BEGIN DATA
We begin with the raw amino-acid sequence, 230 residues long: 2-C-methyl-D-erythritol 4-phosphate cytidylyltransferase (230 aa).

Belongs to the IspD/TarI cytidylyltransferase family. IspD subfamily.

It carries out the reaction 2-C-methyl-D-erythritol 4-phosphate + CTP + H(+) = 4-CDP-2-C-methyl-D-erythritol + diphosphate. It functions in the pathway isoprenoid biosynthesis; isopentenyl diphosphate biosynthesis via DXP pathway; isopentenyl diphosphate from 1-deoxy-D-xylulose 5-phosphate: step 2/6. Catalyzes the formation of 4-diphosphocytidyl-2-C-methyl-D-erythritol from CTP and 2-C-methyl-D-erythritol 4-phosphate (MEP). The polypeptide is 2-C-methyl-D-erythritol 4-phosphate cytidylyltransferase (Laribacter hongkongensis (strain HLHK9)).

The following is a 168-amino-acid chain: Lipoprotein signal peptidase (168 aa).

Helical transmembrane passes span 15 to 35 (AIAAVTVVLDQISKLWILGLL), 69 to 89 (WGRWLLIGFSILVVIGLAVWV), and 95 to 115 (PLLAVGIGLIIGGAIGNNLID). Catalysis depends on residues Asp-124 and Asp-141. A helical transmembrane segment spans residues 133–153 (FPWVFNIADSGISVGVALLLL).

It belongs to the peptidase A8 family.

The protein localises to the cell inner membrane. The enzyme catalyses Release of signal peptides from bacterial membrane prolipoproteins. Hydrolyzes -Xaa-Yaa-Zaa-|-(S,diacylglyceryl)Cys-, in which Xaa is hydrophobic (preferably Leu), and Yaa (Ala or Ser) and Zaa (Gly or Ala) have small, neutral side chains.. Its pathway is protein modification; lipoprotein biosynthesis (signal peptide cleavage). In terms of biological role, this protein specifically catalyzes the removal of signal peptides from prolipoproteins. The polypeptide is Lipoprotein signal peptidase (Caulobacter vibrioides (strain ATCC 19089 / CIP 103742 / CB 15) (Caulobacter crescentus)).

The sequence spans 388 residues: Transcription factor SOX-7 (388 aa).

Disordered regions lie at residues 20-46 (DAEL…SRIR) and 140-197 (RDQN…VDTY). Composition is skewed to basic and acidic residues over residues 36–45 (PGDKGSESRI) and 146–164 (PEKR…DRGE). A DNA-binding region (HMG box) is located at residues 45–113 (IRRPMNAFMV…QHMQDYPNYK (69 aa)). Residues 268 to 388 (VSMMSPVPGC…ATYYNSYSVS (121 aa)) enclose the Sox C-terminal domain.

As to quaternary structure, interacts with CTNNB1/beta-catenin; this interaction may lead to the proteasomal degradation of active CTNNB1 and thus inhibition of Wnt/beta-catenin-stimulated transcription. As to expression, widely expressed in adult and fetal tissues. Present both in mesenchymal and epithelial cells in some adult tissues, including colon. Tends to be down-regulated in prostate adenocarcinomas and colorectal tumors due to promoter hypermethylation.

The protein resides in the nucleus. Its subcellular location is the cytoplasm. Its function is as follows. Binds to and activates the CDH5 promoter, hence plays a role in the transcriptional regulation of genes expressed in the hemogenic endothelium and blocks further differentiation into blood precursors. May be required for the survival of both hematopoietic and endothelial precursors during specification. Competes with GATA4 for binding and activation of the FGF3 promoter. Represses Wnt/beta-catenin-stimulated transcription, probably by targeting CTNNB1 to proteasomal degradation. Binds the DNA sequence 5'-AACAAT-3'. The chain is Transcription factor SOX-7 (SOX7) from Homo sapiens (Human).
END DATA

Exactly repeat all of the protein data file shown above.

We begin with the raw amino-acid sequence, 230 residues long: 2-C-methyl-D-erythritol 4-phosphate cytidylyltransferase (230 aa).

Belongs to the IspD/TarI cytidylyltransferase family. IspD subfamily.

It carries out the reaction 2-C-methyl-D-erythritol 4-phosphate + CTP + H(+) = 4-CDP-2-C-methyl-D-erythritol + diphosphate. It functions in the pathway isoprenoid biosynthesis; isopentenyl diphosphate biosynthesis via DXP pathway; isopentenyl diphosphate from 1-deoxy-D-xylulose 5-phosphate: step 2/6. Catalyzes the formation of 4-diphosphocytidyl-2-C-methyl-D-erythritol from CTP and 2-C-methyl-D-erythritol 4-phosphate (MEP). The polypeptide is 2-C-methyl-D-erythritol 4-phosphate cytidylyltransferase (Laribacter hongkongensis (strain HLHK9)).

The following is a 168-amino-acid chain: Lipoprotein signal peptidase (168 aa).

Helical transmembrane passes span 15 to 35 (AIAAVTVVLDQISKLWILGLL), 69 to 89 (WGRWLLIGFSILVVIGLAVWV), and 95 to 115 (PLLAVGIGLIIGGAIGNNLID). Catalysis depends on residues Asp-124 and Asp-141. A helical transmembrane segment spans residues 133–153 (FPWVFNIADSGISVGVALLLL).

It belongs to the peptidase A8 family.

The protein localises to the cell inner membrane. The enzyme catalyses Release of signal peptides from bacterial membrane prolipoproteins. Hydrolyzes -Xaa-Yaa-Zaa-|-(S,diacylglyceryl)Cys-, in which Xaa is hydrophobic (preferably Leu), and Yaa (Ala or Ser) and Zaa (Gly or Ala) have small, neutral side chains.. Its pathway is protein modification; lipoprotein biosynthesis (signal peptide cleavage). In terms of biological role, this protein specifically catalyzes the removal of signal peptides from prolipoproteins. The polypeptide is Lipoprotein signal peptidase (Caulobacter vibrioides (strain ATCC 19089 / CIP 103742 / CB 15) (Caulobacter crescentus)).

The sequence spans 388 residues: Transcription factor SOX-7 (388 aa).

Disordered regions lie at residues 20-46 (DAEL…SRIR) and 140-197 (RDQN…VDTY). Composition is skewed to basic and acidic residues over residues 36–45 (PGDKGSESRI) and 146–164 (PEKR…DRGE). A DNA-binding region (HMG box) is located at residues 45–113 (IRRPMNAFMV…QHMQDYPNYK (69 aa)). Residues 268 to 388 (VSMMSPVPGC…ATYYNSYSVS (121 aa)) enclose the Sox C-terminal domain.

As to quaternary structure, interacts with CTNNB1/beta-catenin; this interaction may lead to the proteasomal degradation of active CTNNB1 and thus inhibition of Wnt/beta-catenin-stimulated transcription. As to expression, widely expressed in adult and fetal tissues. Present both in mesenchymal and epithelial cells in some adult tissues, including colon. Tends to be down-regulated in prostate adenocarcinomas and colorectal tumors due to promoter hypermethylation.

The protein resides in the nucleus. Its subcellular location is the cytoplasm. Its function is as follows. Binds to and activates the CDH5 promoter, hence plays a role in the transcriptional regulation of genes expressed in the hemogenic endothelium and blocks further differentiation into blood precursors. May be required for the survival of both hematopoietic and endothelial precursors during specification. Competes with GATA4 for binding and activation of the FGF3 promoter. Represses Wnt/beta-catenin-stimulated transcription, probably by targeting CTNNB1 to proteasomal degradation. Binds the DNA sequence 5'-AACAAT-3'. The chain is Transcription factor SOX-7 (SOX7) from Homo sapiens (Human).